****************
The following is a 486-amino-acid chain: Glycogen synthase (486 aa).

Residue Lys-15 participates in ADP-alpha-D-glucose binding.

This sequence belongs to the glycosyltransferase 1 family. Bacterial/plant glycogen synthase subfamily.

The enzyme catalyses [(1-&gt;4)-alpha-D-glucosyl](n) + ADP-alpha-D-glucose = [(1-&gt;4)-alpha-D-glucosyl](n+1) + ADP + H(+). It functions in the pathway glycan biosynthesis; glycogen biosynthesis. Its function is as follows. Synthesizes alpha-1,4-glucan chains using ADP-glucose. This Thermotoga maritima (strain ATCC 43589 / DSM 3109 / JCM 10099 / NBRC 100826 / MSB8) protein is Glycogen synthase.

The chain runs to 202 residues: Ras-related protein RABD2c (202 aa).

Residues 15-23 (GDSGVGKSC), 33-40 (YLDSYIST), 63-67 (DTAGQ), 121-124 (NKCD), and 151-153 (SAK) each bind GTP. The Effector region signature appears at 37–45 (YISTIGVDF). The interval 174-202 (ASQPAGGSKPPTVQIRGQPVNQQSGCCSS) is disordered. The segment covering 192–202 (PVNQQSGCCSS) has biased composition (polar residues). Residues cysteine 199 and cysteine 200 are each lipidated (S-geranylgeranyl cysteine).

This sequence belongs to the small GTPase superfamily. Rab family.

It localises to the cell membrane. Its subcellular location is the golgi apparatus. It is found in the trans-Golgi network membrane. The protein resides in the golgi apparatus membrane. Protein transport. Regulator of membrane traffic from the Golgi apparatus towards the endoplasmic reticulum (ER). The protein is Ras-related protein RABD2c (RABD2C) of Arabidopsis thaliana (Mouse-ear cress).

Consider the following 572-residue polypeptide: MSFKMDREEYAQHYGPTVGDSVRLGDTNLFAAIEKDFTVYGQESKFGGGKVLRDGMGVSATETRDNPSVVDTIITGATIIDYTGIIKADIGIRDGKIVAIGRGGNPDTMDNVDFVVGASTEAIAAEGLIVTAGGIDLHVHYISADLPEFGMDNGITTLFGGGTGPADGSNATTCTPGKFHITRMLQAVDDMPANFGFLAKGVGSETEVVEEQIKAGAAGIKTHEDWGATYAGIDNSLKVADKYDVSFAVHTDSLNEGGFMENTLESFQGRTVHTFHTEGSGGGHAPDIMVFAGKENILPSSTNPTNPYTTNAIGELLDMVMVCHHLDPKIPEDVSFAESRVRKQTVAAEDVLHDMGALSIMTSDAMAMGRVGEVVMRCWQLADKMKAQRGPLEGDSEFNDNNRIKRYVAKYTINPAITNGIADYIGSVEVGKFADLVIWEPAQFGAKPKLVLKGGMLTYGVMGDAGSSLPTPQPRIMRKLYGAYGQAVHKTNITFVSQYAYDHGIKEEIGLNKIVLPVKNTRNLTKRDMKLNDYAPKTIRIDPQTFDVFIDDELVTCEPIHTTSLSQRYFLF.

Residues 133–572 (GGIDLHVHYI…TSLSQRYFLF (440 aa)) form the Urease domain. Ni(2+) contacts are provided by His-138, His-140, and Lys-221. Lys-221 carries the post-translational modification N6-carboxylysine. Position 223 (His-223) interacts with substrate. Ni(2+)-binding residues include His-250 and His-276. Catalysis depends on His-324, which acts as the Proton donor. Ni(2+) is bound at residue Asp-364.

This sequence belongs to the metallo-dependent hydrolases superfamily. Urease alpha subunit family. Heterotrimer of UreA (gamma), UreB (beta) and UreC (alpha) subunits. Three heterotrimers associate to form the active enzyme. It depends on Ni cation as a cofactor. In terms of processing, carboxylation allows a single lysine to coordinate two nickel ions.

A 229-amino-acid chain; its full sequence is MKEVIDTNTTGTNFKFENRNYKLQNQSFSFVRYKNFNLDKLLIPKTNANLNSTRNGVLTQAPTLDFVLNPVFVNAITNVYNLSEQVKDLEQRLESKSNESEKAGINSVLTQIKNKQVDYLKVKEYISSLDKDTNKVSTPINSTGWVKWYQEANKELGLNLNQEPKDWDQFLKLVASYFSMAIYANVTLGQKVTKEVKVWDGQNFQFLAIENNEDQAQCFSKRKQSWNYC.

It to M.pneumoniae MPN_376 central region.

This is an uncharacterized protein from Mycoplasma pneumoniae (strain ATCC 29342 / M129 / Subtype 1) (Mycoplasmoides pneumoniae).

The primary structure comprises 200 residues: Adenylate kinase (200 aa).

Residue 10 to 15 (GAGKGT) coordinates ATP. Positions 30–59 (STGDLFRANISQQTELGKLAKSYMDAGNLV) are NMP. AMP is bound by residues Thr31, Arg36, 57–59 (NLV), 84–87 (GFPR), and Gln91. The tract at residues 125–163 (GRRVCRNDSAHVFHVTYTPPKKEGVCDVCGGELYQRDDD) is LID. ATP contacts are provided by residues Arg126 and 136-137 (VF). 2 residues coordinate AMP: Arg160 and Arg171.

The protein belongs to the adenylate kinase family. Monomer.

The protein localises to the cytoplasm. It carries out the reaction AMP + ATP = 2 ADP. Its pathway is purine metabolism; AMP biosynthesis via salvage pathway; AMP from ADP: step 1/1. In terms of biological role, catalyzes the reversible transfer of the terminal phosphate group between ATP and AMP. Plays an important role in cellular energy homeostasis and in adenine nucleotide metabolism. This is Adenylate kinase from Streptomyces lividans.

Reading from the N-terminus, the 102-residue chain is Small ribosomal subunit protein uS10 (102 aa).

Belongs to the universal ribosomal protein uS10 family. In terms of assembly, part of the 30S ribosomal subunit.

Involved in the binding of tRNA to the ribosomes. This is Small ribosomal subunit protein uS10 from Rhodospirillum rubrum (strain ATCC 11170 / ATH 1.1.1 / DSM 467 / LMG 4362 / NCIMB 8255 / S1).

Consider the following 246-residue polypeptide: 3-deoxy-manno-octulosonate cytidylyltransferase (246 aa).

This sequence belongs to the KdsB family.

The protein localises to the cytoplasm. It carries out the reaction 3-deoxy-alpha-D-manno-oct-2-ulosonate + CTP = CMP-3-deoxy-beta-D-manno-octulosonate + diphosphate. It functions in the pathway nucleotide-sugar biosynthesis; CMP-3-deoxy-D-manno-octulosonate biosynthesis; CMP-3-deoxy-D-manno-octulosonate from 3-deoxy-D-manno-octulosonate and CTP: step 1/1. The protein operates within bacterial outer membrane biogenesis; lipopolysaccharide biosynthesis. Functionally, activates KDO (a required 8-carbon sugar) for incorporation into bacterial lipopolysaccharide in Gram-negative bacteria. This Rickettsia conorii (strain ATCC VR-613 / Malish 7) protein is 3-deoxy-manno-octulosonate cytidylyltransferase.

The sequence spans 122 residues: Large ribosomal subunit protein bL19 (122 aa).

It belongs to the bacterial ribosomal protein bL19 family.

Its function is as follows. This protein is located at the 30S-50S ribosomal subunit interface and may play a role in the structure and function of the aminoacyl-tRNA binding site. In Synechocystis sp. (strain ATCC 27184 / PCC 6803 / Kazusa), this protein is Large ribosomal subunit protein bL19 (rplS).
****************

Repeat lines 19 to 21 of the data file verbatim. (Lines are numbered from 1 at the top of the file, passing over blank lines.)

Reading from the N-terminus, the 102-residue chain is Small ribosomal subunit protein uS10 (102 aa).

Belongs to the universal ribosomal protein uS10 family. In terms of assembly, part of the 30S ribosomal subunit.

Involved in the binding of tRNA to the ribosomes. This is Small ribosomal subunit protein uS10 from Rhodospirillum rubrum (strain ATCC 11170 / ATH 1.1.1 / DSM 467 / LMG 4362 / NCIMB 8255 / S1).